What don’t we talk about when we talk about cooking? When you forward a recipe to a friend, do you mention the spatters of oil, the physicality of wielding a pan, the nagging feeling that you don’t want to cook or the clean satisfaction of tying an apron string?
These ignored conversations inspired the English writer and academic Rebecca May Johnson’s first book, “Small Fires: An Epic in the Kitchen,” which aims to upend not only the way we cook but the way we think about cooking. The book regards recipes as sites of dynamic, creative engagement across generations — and notes that most bragging about not following a recipe is simply a defensive response to anxiety about originality. “Small Fires,” which is out on Tuesday in the United States, is brave enough to hurt feelings, and delicious enough for no one to care.
Over a video call from her home kitchen in a coastal town in Essex that’s about 80 miles northeast of London, Ms. Johnson made the playful yet provocative argument that we must “blow up the kitchen.” For Ms. Johnson, it’s a “childish but serious” phrase that reflects her genuine interest in dismantling repressive structures as well as finding greater pleasure in cooking. These are edited excerpts from that conversation.
“Small Fires” includes many passages in which you don’t want to cook, or you can’t cook, you’re ordering in, you’re exhausted. This feels unusual in a work about cooking, but very usual in the lives of many cooks. Tell me about your decision to write these passages.
There’s a shamefulness attached to nonproductivity. It was a bit of a nervous moment thinking: “Oh, am I going to put this in the text, that I’ve spent three days on the sofa and I’ve done nothing? I’m eating frozen pizza.” But then I realized that this was valid. This was a valuable part of the picture of cooking as well. It wasn’t planned ahead of time, it wasn’t in my book proposal. I let reality into the book because cooking is an alive and embodied thing. As I grew more confident in writing the book, I became more confident in allowing my fatigue into the book rather than just pretending everything’s fine all the time.
There’s a pressure on people writing food books — especially women writing food books, and people of color writing food books — to perform joy, to perform ceaseless energy, and to be pleasing at all times. You’re visually pleasing, your body is visually pleasing, the food is visually pleasing, and the text is visually pleasing. There’s nothing to disturb or distress. That’s also something that holds back thinking about cooking from getting very complex.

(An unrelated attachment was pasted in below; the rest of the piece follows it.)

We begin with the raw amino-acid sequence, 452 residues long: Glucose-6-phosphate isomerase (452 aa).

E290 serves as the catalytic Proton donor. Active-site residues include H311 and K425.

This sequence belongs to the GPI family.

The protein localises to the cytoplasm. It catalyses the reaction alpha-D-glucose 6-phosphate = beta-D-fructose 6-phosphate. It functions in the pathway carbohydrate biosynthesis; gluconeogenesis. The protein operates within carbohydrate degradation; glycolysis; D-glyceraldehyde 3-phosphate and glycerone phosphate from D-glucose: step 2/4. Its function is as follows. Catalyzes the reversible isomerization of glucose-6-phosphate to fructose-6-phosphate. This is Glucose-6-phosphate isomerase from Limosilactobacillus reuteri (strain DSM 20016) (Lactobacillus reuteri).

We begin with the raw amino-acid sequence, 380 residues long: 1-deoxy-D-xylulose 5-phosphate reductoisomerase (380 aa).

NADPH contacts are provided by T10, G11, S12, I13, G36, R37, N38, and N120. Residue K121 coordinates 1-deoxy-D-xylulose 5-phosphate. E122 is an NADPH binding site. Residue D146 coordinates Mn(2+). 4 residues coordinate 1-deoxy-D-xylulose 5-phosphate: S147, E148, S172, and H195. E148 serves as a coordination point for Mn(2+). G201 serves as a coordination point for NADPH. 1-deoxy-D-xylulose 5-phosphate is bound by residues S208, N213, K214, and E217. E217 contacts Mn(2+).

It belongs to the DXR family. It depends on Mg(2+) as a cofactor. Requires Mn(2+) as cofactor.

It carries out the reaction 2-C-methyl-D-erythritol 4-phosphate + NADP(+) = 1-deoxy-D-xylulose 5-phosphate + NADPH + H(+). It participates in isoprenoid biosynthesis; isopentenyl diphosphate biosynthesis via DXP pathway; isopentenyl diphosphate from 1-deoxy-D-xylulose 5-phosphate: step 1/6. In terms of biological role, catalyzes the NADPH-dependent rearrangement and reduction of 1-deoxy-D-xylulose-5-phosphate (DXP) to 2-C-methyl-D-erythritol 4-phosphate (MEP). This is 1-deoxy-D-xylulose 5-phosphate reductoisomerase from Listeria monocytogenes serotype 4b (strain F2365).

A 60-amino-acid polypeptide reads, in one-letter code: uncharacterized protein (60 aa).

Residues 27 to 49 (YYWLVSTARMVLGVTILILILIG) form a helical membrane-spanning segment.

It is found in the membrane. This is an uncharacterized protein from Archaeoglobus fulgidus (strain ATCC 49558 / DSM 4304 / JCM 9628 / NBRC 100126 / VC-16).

You write about this pride among people who avoid recipes. What do you make of this posture, and the anxiety of originality?
It’s very understandable because there is a reverence toward the notion of the original genius in our culture. If you have to acknowledge that your work is also dependent on other people’s work, there’s a vulnerability. Just because your work is indebted to other people’s work doesn’t mean that your contribution is not valuable. And I think that really is the case with recipes. People feel like this recipe is oppressing me, this recipe is taking away my agency. There’s a desire to be original, there’s a dislike of sharing authorship, and there’s a refusal to sort of accept the labor of others. That you’re always in dialogue with other people’s work is something that people find challenging, including in the kitchen.
Why is it so rare for cooking to be recognized as a form of intellectual engagement?
There’s a notion that what’s professional and serious is located outside the home. Silvia Federici, the feminist thinker, talks about how certain forms of labor, such as cooking, become framed as natural and a form of love, so they’re almost done unthinkingly. Then often we internalize those attitudes and fail to see our own thinking taking place.
Cooking itself is thinking. We don’t have to sort of invent it to be complex. It is complex. We’ve been taught to not regard our own actions in that way. And so I tried, in the book, to slow down and perceive the thinking that I was doing in the kitchen.
You seem to both agree with and argue with the conception of cooking as a labor of love. Tell me how you grapple with that concept in your book.
The labor of domestic work — including cooking and cleaning — is characterized as love. The performance of love is also part of that work. There’s a pressure to do it lovingly, even if you’re depressed, even if you’re exhausted, even if you’re angry.
There are always forms of labor that we don’t want to do. But it’s the work disguised as love which is an insidious element.
You write so magnetically about cooking the same tomato sauce recipe countless times. Tell me about what you find in repetition. What makes routine not boring?
It’s always a tussle and a dialogue with a recipe. Even if you’re trying to follow it really closely, there’s still things that happen. The recipe is a text, but we can’t simply reproduce text. My favorite recipes are the ones that give me some kind of transformative insight. For the tomato sauce recipe, as I write in the book, I was living in student accommodation at the time. I was adding more and more things to the sauce, hoping that would make it taste of more. Just like, Oh, some undercooked onions and mushrooms and peppers. And it tastes of absolutely nothing. And when you add more salt and it just tastes like salty nothing. There’s actually a law of diminishing returns. I had to not be a pessimist and keep adding more things because I don’t have faith in the thing. It’s almost something you have to find out by doing it.